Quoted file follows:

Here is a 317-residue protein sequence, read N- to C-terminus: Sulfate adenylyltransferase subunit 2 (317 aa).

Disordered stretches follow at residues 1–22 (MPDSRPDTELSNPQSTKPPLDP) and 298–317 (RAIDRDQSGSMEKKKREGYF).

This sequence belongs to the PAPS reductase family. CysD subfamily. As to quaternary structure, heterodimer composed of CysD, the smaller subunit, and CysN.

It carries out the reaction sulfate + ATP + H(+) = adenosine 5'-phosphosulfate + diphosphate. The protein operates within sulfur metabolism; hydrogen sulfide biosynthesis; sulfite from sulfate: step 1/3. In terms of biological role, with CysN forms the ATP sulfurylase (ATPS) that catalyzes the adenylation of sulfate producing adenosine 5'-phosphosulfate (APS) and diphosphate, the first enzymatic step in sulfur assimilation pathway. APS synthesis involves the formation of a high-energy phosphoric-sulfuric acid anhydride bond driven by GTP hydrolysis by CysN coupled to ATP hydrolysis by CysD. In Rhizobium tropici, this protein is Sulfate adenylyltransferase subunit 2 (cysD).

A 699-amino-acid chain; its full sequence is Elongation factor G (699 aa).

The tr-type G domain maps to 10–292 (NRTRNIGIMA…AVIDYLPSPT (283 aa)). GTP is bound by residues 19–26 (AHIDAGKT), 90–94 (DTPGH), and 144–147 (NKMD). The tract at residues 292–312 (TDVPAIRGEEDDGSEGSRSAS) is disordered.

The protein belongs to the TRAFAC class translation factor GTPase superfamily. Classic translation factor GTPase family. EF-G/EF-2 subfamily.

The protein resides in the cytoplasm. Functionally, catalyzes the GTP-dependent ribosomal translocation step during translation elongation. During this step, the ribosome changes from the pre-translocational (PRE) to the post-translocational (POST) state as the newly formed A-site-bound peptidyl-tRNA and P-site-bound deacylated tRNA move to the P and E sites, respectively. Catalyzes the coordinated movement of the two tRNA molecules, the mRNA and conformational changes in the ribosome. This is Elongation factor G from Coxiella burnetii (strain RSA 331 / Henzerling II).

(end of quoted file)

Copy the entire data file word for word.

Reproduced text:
Here is a 317-residue protein sequence, read N- to C-terminus: Sulfate adenylyltransferase subunit 2 (317 aa).

Disordered stretches follow at residues 1–22 (MPDSRPDTELSNPQSTKPPLDP) and 298–317 (RAIDRDQSGSMEKKKREGYF).

This sequence belongs to the PAPS reductase family. CysD subfamily. As to quaternary structure, heterodimer composed of CysD, the smaller subunit, and CysN.

It carries out the reaction sulfate + ATP + H(+) = adenosine 5'-phosphosulfate + diphosphate. The protein operates within sulfur metabolism; hydrogen sulfide biosynthesis; sulfite from sulfate: step 1/3. In terms of biological role, with CysN forms the ATP sulfurylase (ATPS) that catalyzes the adenylation of sulfate producing adenosine 5'-phosphosulfate (APS) and diphosphate, the first enzymatic step in sulfur assimilation pathway. APS synthesis involves the formation of a high-energy phosphoric-sulfuric acid anhydride bond driven by GTP hydrolysis by CysN coupled to ATP hydrolysis by CysD. In Rhizobium tropici, this protein is Sulfate adenylyltransferase subunit 2 (cysD).

A 699-amino-acid chain; its full sequence is Elongation factor G (699 aa).

The tr-type G domain maps to 10–292 (NRTRNIGIMA…AVIDYLPSPT (283 aa)). GTP is bound by residues 19–26 (AHIDAGKT), 90–94 (DTPGH), and 144–147 (NKMD). The tract at residues 292–312 (TDVPAIRGEEDDGSEGSRSAS) is disordered.

The protein belongs to the TRAFAC class translation factor GTPase superfamily. Classic translation factor GTPase family. EF-G/EF-2 subfamily.

The protein resides in the cytoplasm. Functionally, catalyzes the GTP-dependent ribosomal translocation step during translation elongation. During this step, the ribosome changes from the pre-translocational (PRE) to the post-translocational (POST) state as the newly formed A-site-bound peptidyl-tRNA and P-site-bound deacylated tRNA move to the P and E sites, respectively. Catalyzes the coordinated movement of the two tRNA molecules, the mRNA and conformational changes in the ribosome. This is Elongation factor G from Coxiella burnetii (strain RSA 331 / Henzerling II).